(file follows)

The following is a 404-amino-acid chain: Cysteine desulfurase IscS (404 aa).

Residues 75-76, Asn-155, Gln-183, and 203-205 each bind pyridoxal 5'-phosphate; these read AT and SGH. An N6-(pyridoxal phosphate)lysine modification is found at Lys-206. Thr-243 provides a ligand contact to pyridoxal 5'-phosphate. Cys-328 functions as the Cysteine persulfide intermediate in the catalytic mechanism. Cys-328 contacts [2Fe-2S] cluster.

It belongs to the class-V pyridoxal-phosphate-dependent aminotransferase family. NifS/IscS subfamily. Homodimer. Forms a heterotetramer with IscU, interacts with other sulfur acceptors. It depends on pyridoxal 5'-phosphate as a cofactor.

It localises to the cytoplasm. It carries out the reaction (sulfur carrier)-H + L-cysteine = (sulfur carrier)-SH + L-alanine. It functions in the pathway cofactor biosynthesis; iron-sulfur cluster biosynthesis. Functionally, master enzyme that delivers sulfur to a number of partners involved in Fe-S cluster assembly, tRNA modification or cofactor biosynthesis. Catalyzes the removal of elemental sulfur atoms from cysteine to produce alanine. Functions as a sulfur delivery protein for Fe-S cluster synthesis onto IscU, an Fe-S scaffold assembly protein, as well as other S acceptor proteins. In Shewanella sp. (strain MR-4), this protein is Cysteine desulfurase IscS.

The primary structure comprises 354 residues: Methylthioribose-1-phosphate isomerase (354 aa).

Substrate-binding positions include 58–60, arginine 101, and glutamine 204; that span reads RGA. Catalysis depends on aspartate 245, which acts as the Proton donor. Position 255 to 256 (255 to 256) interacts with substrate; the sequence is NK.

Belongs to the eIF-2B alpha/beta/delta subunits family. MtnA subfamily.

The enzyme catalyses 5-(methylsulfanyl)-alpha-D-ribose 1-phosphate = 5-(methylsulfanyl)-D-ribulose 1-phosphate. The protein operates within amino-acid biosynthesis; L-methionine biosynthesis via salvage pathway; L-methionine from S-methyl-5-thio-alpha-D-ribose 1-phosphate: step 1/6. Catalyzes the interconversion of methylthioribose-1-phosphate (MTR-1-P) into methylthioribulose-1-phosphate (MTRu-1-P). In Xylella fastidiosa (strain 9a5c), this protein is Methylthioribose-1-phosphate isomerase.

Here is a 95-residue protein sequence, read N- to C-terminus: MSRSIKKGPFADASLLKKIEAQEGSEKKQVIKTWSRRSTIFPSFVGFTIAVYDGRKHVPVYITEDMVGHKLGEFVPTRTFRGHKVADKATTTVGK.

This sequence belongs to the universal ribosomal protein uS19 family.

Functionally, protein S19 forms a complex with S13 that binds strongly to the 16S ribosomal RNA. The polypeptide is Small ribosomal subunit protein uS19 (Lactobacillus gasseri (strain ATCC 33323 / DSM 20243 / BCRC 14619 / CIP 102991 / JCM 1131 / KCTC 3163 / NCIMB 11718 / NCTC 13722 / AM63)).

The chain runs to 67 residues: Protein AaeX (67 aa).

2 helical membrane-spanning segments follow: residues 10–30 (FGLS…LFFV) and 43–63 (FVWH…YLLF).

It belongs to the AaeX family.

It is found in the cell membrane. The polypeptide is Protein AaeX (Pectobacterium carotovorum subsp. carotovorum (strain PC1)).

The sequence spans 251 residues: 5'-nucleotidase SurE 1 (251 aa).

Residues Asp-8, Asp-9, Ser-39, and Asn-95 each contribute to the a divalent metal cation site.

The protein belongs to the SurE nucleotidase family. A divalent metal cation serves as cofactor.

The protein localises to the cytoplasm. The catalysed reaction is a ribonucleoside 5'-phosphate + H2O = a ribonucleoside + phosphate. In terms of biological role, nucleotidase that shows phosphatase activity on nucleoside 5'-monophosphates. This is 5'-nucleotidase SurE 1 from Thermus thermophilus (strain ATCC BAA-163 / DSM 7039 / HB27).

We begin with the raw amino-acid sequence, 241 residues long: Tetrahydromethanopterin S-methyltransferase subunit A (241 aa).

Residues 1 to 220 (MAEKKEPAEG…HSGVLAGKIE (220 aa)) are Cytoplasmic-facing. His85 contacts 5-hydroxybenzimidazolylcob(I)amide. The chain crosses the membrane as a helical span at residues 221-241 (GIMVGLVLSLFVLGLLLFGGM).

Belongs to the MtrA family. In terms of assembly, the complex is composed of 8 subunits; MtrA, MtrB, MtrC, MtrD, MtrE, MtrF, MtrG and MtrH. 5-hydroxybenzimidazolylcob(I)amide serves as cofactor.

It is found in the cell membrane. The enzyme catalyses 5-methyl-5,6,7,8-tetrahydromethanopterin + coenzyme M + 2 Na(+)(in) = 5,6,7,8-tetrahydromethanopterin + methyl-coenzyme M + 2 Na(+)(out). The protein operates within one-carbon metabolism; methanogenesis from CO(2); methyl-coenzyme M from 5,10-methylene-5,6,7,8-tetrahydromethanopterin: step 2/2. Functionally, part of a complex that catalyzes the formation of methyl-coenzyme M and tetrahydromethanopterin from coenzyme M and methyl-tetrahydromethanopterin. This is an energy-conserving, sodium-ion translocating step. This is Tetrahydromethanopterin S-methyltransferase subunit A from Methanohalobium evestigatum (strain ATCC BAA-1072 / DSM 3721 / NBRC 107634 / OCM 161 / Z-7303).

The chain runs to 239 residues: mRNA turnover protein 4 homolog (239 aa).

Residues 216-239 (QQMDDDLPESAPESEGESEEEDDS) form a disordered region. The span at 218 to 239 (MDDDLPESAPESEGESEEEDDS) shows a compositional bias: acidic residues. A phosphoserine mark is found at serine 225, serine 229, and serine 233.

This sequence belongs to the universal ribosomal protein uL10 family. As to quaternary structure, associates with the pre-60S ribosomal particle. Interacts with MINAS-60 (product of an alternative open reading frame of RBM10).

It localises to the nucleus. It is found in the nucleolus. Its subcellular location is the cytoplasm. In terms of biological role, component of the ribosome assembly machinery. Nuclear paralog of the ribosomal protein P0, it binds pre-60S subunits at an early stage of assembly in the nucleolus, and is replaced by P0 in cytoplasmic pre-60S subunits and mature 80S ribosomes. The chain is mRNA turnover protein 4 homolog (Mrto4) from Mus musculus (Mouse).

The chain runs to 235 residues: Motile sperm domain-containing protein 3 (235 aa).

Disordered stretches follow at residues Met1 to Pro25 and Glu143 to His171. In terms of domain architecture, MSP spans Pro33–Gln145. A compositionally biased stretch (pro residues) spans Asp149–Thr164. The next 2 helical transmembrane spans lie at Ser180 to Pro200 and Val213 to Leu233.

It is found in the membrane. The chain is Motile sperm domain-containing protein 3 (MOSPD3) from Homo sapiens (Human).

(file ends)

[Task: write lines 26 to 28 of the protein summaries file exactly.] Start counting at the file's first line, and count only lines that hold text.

This sequence belongs to the universal ribosomal protein uL10 family. As to quaternary structure, associates with the pre-60S ribosomal particle. Interacts with MINAS-60 (product of an alternative open reading frame of RBM10).

It localises to the nucleus. It is found in the nucleolus. Its subcellular location is the cytoplasm. In terms of biological role, component of the ribosome assembly machinery. Nuclear paralog of the ribosomal protein P0, it binds pre-60S subunits at an early stage of assembly in the nucleolus, and is replaced by P0 in cytoplasmic pre-60S subunits and mature 80S ribosomes. The chain is mRNA turnover protein 4 homolog (Mrto4) from Mus musculus (Mouse).

The chain runs to 235 residues: Motile sperm domain-containing protein 3 (235 aa).